Bobi Wine: the musician with his eyes on the Ugandan Presidency

Who is Bobi Wine? The former musician is in the running for the Ugandan presidency. Here's how he became a contender for the top job.

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The transition from music to politics isn’t renowned for yielding results but that certainly hasn’t deterred Bobi Wine: the 38-year-old reggae star running in the 2021 Ugandan Presidential elections. With somewhat more noble ambitions than Kanye, we explore the musical and political history of the man looking to bring President Yoweri Museveni’s 34 year tenure to an end.

Who is Bobi Wine?

Born Robert Kyagulanyi Ssentamu and raised in one of the Ugandan capital’s poorest slums, Bobi Wine calls himself the ‘Ghetto President’. His music career as an afrobeats and dancehall singer took off in the early 2000s with national hits like ‘Akagoma’ and ‘Funtula’ and he achieved international recognition thanks to a spot on Disney’s Queen of Katwe soundtrack in 2016 with the song ‘Kiwaanyi’.

When he turned to politics in 2017, it felt like a logical step for a musician whose lyrics had always touched upon issues of social injustice and poverty. “It’s as if I’ve been campaigning all my musical career,” he told the BBC. Wine became the leader of the National Unity Platform in 2020, proposing policies to radically improve the basic living conditions of Ugandans, provide equal access to health and education, tackle youth unemployment rates and restore the Presidential term limits, which were scrapped by the incumbent President in 2005. This platform has earned him swathes of support in the country, particularly amongst younger generations.

Who’s he up against?

Uganda’s current president Yoweri Museveni has ruled the country for 34 years. As an active participant in the overthrow of 70s dictator Idi Amin and the subsequent Ugandan Bush war, Museveni has often been credited with bringing stability to Uganda after years of brutal Civil War.

Museveni might even share Wine’s musical ambitions, having released ‘You Want Another Rap?’ in 2010 and reportedly offering his musical services to Kanye when he paid Uganda a controversial visit in 2018. Wine slated Kanye for the trip, calling it ‘immoral’, for while Uganda has seen relative peace for decades, Museveni’s rule has not been without its critics.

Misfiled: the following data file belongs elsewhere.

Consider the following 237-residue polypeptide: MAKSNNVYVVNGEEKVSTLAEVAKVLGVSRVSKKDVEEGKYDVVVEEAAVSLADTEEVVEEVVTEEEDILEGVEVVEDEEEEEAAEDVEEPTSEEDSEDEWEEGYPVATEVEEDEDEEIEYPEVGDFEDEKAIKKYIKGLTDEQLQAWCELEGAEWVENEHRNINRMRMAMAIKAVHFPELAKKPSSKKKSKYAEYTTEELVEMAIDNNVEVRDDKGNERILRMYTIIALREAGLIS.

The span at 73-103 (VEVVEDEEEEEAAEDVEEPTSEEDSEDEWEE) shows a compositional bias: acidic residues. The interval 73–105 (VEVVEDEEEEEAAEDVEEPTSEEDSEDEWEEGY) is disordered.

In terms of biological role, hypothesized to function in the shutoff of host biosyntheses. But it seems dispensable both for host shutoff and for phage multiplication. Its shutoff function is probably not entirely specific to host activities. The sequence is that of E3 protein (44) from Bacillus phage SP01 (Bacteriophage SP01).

Notably, in 2014, he signed the Uganda Anti-Homosexuality Act into law (in its previous proposed iteration, homosexuality would have been punishable by death) until the Constitutional Court of Uganda declared the law invalid and two years ago, the President implemented a deeply unpopular social media tax, which many young Ugandans have boycotted on principle.

Wine has not shied away from vocally criticising his political opponent both in speeches and in song, using the hashtag #WeAreRemovingADictator to promote ‘Tulonde’. The song – which he calls “a clarion call” – paints a bleak and devastating picture: “Electoral commission don’t treat us the same…the opposition in jail they detain, many comrades are dead”.

What’s happened in the election so far?

The build up to this election has already been marred by violence and disenfranchisement.

Museveni has frequently been accused of utilising the military against his political opponents in the past and Bobi Wine is no exception. He has been arrested a number of times during his political career and one particular arrest last November provoked wide-scale protests, when state forces killed over 50 citizens. His own bodyguard was killed in December in a car accident involving a military police vehicle and Wine considers all these incidents as overt threats to his life and has taken to wearing a bulletproof vest on the campaign trail.

A government-sanctioned social media blackout has also caused widespread controversy and Museveni went one step further on the 13th January by shutting down access to the internet. Despite the pandemic, Ugandans have shown up in droves and masks to vote in these elections. As of Friday 15th January, Museveni has already been credited with a clear lead but Wine has disputed this, alleging that there had been voter fraud and encouraging Ugandans to exercise their right to protest. While final results are not expected until Saturday, the question of whether this truly was a free and fair election will linger on.

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